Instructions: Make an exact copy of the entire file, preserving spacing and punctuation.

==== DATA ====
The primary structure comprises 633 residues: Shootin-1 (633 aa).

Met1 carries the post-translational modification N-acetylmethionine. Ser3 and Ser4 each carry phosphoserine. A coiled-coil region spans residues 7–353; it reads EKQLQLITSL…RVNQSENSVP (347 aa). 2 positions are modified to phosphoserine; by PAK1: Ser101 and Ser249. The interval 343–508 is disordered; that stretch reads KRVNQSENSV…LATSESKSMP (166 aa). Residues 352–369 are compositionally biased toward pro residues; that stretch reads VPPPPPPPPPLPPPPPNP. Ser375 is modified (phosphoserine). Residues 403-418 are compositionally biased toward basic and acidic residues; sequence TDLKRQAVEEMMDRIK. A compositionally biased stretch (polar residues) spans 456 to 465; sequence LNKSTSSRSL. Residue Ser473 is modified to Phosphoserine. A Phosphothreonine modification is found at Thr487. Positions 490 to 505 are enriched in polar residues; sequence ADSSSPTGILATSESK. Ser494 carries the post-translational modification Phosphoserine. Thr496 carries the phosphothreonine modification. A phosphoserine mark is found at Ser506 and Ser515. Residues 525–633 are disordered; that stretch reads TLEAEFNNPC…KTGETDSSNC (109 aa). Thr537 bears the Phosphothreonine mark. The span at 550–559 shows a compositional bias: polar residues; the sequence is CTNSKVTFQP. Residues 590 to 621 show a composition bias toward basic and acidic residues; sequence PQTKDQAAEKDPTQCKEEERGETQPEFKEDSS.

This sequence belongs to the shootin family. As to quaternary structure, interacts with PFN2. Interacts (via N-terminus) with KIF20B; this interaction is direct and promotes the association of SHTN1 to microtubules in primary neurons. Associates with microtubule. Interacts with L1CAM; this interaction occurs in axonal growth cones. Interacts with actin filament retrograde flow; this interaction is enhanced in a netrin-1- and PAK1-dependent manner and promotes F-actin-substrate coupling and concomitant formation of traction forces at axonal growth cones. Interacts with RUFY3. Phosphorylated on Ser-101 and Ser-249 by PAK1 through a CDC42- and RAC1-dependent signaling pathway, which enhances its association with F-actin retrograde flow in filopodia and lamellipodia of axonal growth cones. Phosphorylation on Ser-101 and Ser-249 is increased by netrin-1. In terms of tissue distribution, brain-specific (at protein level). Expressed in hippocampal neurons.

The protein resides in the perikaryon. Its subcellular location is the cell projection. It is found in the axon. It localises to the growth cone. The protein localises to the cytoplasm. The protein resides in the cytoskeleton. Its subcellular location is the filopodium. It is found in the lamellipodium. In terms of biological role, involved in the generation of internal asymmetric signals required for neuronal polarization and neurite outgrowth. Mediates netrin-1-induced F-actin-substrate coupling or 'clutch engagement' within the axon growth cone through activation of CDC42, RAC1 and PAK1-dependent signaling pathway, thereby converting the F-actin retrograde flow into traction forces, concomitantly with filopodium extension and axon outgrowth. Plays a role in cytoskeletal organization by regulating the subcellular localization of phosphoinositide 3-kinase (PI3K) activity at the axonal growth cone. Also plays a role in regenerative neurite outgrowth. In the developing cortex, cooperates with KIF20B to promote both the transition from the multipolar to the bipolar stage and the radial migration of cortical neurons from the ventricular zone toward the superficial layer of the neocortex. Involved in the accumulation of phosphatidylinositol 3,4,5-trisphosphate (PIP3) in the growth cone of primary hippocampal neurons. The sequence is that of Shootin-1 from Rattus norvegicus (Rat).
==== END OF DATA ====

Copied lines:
The primary structure comprises 633 residues: Shootin-1 (633 aa).

Met1 carries the post-translational modification N-acetylmethionine. Ser3 and Ser4 each carry phosphoserine. A coiled-coil region spans residues 7–353; it reads EKQLQLITSL…RVNQSENSVP (347 aa). 2 positions are modified to phosphoserine; by PAK1: Ser101 and Ser249. The interval 343–508 is disordered; that stretch reads KRVNQSENSV…LATSESKSMP (166 aa). Residues 352–369 are compositionally biased toward pro residues; that stretch reads VPPPPPPPPPLPPPPPNP. Ser375 is modified (phosphoserine). Residues 403-418 are compositionally biased toward basic and acidic residues; sequence TDLKRQAVEEMMDRIK. A compositionally biased stretch (polar residues) spans 456 to 465; sequence LNKSTSSRSL. Residue Ser473 is modified to Phosphoserine. A Phosphothreonine modification is found at Thr487. Positions 490 to 505 are enriched in polar residues; sequence ADSSSPTGILATSESK. Ser494 carries the post-translational modification Phosphoserine. Thr496 carries the phosphothreonine modification. A phosphoserine mark is found at Ser506 and Ser515. Residues 525–633 are disordered; that stretch reads TLEAEFNNPC…KTGETDSSNC (109 aa). Thr537 bears the Phosphothreonine mark. The span at 550–559 shows a compositional bias: polar residues; the sequence is CTNSKVTFQP. Residues 590 to 621 show a composition bias toward basic and acidic residues; sequence PQTKDQAAEKDPTQCKEEERGETQPEFKEDSS.

This sequence belongs to the shootin family. As to quaternary structure, interacts with PFN2. Interacts (via N-terminus) with KIF20B; this interaction is direct and promotes the association of SHTN1 to microtubules in primary neurons. Associates with microtubule. Interacts with L1CAM; this interaction occurs in axonal growth cones. Interacts with actin filament retrograde flow; this interaction is enhanced in a netrin-1- and PAK1-dependent manner and promotes F-actin-substrate coupling and concomitant formation of traction forces at axonal growth cones. Interacts with RUFY3. Phosphorylated on Ser-101 and Ser-249 by PAK1 through a CDC42- and RAC1-dependent signaling pathway, which enhances its association with F-actin retrograde flow in filopodia and lamellipodia of axonal growth cones. Phosphorylation on Ser-101 and Ser-249 is increased by netrin-1. In terms of tissue distribution, brain-specific (at protein level). Expressed in hippocampal neurons.

The protein resides in the perikaryon. Its subcellular location is the cell projection. It is found in the axon. It localises to the growth cone. The protein localises to the cytoplasm. The protein resides in the cytoskeleton. Its subcellular location is the filopodium. It is found in the lamellipodium. In terms of biological role, involved in the generation of internal asymmetric signals required for neuronal polarization and neurite outgrowth. Mediates netrin-1-induced F-actin-substrate coupling or 'clutch engagement' within the axon growth cone through activation of CDC42, RAC1 and PAK1-dependent signaling pathway, thereby converting the F-actin retrograde flow into traction forces, concomitantly with filopodium extension and axon outgrowth. Plays a role in cytoskeletal organization by regulating the subcellular localization of phosphoinositide 3-kinase (PI3K) activity at the axonal growth cone. Also plays a role in regenerative neurite outgrowth. In the developing cortex, cooperates with KIF20B to promote both the transition from the multipolar to the bipolar stage and the radial migration of cortical neurons from the ventricular zone toward the superficial layer of the neocortex. Involved in the accumulation of phosphatidylinositol 3,4,5-trisphosphate (PIP3) in the growth cone of primary hippocampal neurons. The sequence is that of Shootin-1 from Rattus norvegicus (Rat).